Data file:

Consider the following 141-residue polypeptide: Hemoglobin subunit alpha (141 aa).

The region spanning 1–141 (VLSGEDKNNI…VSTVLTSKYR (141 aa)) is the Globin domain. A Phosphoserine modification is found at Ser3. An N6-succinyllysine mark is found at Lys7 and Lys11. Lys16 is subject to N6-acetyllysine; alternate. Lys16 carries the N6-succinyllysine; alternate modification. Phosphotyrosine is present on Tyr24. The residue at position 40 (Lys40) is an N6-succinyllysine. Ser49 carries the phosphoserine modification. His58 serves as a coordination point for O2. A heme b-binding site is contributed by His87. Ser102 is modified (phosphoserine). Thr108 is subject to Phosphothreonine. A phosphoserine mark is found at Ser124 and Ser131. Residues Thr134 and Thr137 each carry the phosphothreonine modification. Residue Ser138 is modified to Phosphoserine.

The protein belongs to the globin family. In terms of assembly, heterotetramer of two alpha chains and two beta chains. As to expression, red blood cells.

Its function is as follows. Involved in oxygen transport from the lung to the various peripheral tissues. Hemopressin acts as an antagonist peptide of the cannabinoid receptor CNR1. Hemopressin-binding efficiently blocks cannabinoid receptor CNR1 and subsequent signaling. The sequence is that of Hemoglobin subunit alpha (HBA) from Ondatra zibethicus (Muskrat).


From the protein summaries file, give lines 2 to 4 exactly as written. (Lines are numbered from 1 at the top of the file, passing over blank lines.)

The region spanning 1–141 (VLSGEDKNNI…VSTVLTSKYR (141 aa)) is the Globin domain. A Phosphoserine modification is found at Ser3. An N6-succinyllysine mark is found at Lys7 and Lys11. Lys16 is subject to N6-acetyllysine; alternate. Lys16 carries the N6-succinyllysine; alternate modification. Phosphotyrosine is present on Tyr24. The residue at position 40 (Lys40) is an N6-succinyllysine. Ser49 carries the phosphoserine modification. His58 serves as a coordination point for O2. A heme b-binding site is contributed by His87. Ser102 is modified (phosphoserine). Thr108 is subject to Phosphothreonine. A phosphoserine mark is found at Ser124 and Ser131. Residues Thr134 and Thr137 each carry the phosphothreonine modification. Residue Ser138 is modified to Phosphoserine.

The protein belongs to the globin family. In terms of assembly, heterotetramer of two alpha chains and two beta chains. As to expression, red blood cells.

Its function is as follows. Involved in oxygen transport from the lung to the various peripheral tissues. Hemopressin acts as an antagonist peptide of the cannabinoid receptor CNR1. Hemopressin-binding efficiently blocks cannabinoid receptor CNR1 and subsequent signaling. The sequence is that of Hemoglobin subunit alpha (HBA) from Ondatra zibethicus (Muskrat).